An almost self-conscious pluralism strikes the visitor immediately after clearing immigration in the spotless Managua airport. There, on one wall of the baggage recovery area, is an impressive streamer proclaiming the need for continuing revolution. On the next wall cornering with it is a large plastic four-part sign putting everyone on notice that American Express, Visa, Mastercard, and Diner's Club credit cards are honored in Nicaragua. Can this be the Marxist-Leninist state that Reagan aides have been anxious to destabilize?
There is more pluralism on the highway into Managua, lined with heroic-sized billboards of opposition parties, as well as of the ruling FSLN (Frente Sandinista de Liberacion Nacional). There is pluralism on our official program prepared by the Ministry of Foreign Affairs which calls for meetings with the COSEP (Superior Council of the Private Sector), as well as with the editors of the independent newspaper La Prensa. Among COSEP members are businessmen who led the shutdowns that destabilized Somoza at the crucial final stages of the revolution.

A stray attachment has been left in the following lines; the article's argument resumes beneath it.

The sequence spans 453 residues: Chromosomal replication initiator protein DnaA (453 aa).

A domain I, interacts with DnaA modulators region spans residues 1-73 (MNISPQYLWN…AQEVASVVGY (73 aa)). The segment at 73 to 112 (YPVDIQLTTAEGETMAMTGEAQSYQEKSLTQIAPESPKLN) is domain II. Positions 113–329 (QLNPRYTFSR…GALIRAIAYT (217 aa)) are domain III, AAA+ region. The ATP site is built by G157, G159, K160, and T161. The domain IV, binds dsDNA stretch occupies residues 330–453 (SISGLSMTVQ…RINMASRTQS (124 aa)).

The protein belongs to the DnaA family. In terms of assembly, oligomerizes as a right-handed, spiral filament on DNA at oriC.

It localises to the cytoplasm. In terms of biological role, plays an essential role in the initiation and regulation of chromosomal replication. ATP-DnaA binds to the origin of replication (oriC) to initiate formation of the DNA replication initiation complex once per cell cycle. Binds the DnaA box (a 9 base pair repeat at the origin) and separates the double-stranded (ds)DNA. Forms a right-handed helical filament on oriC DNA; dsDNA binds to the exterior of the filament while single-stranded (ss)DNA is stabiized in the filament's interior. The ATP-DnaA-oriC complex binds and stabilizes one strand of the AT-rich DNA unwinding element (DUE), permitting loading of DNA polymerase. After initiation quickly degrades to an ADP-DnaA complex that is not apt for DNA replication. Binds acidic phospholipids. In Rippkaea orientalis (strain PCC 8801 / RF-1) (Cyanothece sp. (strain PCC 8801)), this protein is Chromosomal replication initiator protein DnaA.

I would later meet with leaders of the opposition: Alfonso Robelo, former junta member and first president of COSEP; the Social Christian Adan Fletes Valle; the Social Democrat Wilfredo Montalvan; the Conservative Jose Castillo Osejo, who owns a radio station.
The fact that the meetings were possible at all appeared to substantiate government claims of ongoing pluralism. ''Show me,'' junta member Sergio Ramirez challenged us, ''another revolutionary country where no American company has been expropriated, where there is a free press and where there is private enterprise with incentives.'' (The government had just announced a new package of incentives for private exporters.)